Posted on February 11, 2011 by Doolwind

Working From Home Part 2: Staying Motivated

Do you find it hard to stay motivated when working from home? After my last post I received a lot of comments from people stating that the biggest challenge they face is staying motivated. Today I discuss the ways I keep myself motivated while working full-time from home.

Keep It Small

Whether you find it easy to stay motivated and focused on a project or not, there is one general rule that holds true for everyone:

The shorter the project, the easier it is to keep motivation.

Keeping this in mind, the first rule is the easiest; keep your projects as short as possible. Game development is hard and so I always like to overestimate how long a project will take. Anything more than a few months and motivation becomes an issue for me, so I like to keep projects less than 3 months where possible. This is also good as a business owner as it means I’m not spending too much time on any single project that may or may not succeed. Keeping projects down to multi-month rather than multi-year is a luxury we have now that iOS and web games are viable business options.

Small Tasks

One simple way to keep up motivation is to break the tasks for each day up into the smallest possible pieces. I keep all my tasks less than 1 hour in length. Any longer and I break them up into sub-tasks. This has a number of benefits:

  1. You will constantly be ticking tasks off your list throughout the day
  2. At the end of the day you can look back and see what you’ve achieved

There’s nothing more motivating than having visibility on what you are achieving. The only time this becomes a big issue is when tasks start taking a lot longer than you expect. I like to turn these challenges into a positive though. As soon as a task becomes problematic, I immediately break it up into smaller tasks. This lets me continue to tick of tasks, even if they are just sub-tasks of this larger problem. It also helps focus my train of thought on exactly what I’m trying to achieve, often times helping me find the solution I’m searching for.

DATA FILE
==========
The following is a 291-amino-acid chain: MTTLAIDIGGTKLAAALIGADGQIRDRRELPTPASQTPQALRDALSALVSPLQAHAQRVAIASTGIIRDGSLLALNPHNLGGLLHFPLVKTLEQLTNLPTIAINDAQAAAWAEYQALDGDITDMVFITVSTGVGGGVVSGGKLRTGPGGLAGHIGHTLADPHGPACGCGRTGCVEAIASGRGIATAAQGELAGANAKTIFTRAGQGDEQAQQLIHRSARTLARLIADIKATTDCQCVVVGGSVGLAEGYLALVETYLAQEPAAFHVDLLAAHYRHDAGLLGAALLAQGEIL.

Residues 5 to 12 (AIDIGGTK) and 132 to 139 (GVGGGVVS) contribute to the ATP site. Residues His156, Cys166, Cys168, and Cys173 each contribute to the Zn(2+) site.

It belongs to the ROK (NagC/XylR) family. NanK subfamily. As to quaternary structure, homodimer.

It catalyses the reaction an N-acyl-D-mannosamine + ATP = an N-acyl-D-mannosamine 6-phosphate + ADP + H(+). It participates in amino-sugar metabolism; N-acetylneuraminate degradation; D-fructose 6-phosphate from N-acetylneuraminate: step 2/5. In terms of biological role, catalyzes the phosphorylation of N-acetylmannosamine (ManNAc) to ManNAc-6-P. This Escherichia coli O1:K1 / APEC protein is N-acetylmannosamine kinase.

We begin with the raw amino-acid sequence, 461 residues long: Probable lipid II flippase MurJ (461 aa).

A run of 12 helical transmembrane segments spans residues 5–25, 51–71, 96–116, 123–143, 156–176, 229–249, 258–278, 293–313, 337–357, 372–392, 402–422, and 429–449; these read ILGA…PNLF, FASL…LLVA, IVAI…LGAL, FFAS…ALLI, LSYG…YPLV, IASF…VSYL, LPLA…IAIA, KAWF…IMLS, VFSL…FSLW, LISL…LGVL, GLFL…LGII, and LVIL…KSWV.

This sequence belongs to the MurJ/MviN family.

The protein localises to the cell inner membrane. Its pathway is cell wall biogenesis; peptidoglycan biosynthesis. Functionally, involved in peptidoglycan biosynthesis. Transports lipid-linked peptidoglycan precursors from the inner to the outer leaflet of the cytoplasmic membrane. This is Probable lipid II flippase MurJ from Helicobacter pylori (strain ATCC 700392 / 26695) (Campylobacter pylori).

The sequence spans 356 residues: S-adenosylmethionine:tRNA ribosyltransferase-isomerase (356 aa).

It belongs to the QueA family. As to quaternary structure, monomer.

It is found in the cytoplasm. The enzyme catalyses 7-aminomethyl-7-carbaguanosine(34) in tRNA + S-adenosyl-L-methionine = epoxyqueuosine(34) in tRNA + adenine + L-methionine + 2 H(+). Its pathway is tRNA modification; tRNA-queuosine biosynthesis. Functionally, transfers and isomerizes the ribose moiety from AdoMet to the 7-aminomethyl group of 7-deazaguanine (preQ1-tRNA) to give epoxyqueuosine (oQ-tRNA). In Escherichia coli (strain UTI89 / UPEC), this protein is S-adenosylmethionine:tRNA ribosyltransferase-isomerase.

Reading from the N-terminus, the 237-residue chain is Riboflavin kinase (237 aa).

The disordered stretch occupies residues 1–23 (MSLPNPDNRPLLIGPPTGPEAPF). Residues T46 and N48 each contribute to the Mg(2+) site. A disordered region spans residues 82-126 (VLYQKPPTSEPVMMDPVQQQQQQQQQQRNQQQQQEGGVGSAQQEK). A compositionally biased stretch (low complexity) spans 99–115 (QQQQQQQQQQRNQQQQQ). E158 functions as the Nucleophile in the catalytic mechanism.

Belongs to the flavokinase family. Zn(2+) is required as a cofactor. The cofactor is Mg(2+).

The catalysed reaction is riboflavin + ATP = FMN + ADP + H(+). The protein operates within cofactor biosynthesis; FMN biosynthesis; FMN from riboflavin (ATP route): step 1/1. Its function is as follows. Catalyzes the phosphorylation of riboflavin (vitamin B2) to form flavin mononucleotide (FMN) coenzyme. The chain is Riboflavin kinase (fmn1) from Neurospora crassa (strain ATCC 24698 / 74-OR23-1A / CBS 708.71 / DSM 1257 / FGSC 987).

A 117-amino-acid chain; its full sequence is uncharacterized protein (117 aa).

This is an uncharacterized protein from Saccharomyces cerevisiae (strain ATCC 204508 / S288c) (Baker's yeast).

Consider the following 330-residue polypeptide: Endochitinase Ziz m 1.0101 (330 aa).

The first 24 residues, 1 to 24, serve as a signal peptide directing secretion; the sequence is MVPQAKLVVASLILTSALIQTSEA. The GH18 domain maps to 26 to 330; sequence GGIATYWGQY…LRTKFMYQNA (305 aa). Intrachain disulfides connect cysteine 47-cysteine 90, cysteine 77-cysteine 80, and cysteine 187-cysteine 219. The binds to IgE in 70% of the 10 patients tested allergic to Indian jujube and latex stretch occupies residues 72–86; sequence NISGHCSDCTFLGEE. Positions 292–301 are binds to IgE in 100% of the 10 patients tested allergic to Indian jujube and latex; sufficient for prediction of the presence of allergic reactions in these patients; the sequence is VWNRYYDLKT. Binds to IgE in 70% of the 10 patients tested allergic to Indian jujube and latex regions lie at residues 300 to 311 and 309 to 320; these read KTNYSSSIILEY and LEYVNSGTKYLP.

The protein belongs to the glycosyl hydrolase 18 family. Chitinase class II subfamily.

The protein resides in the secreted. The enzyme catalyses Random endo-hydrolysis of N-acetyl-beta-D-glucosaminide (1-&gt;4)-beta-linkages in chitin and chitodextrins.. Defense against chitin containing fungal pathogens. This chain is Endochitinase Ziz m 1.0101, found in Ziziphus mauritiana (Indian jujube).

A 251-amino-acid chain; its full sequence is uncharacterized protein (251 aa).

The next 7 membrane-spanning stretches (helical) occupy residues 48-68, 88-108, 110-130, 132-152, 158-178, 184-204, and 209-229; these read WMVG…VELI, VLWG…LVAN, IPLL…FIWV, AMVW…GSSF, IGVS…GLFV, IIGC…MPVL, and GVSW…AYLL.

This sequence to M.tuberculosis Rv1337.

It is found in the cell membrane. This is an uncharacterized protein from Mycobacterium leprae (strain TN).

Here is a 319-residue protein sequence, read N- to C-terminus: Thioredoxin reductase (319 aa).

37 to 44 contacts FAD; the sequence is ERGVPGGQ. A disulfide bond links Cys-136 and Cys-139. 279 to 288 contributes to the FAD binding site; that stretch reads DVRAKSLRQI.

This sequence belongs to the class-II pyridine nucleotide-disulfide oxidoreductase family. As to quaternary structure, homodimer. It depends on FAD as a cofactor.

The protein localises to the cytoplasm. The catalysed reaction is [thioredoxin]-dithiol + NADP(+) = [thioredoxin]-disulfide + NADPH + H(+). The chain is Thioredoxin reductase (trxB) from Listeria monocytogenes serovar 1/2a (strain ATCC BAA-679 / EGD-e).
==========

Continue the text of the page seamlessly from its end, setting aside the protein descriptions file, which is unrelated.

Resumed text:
Set Goals – Short and Long Term

After deciding on a project to work on, I set goals working from top to bottom. These goals can just be seen as large tasks; however they give you broad milestones to aim for. Just as having a dozen or so tasks each day to complete, having a handful of larger goals each week and month is a great way to keep motivation up. It’s another set of items you can tick off a list and it helps you to keep visibility on the overall direction and velocity of the project.

I find it’s a good idea to share my goals with friends and family to get their feedback. While tasks are often highly technical (implement Carmack’s Reverse for shadows volumes) goals are often a lot more general and can easily be shared. Most people can understand “Integrate twitter for posting about headshots” and you will be able to get feedback on whether spending the next week of your life completing the goal is worth your time.

Show Off

It’s easy to lose motivation when working in a vacuum. Showing people your work is a great way to get that much needed injection of motivation. As you plug away day-by-day it’s hard to see the big picture on how far you’ve come. If you show someone once a week or month, they’ll notice dramatic changes and give you positive reinforcement. When looking for a motivation boost, find people that will get excited about the game, rather than looking for critical feedback from play testers. Sometimes it’s good to just have someone go “wow” at your game rather than picking apart the fact you implemented Carmack’s Reverse incorrectly.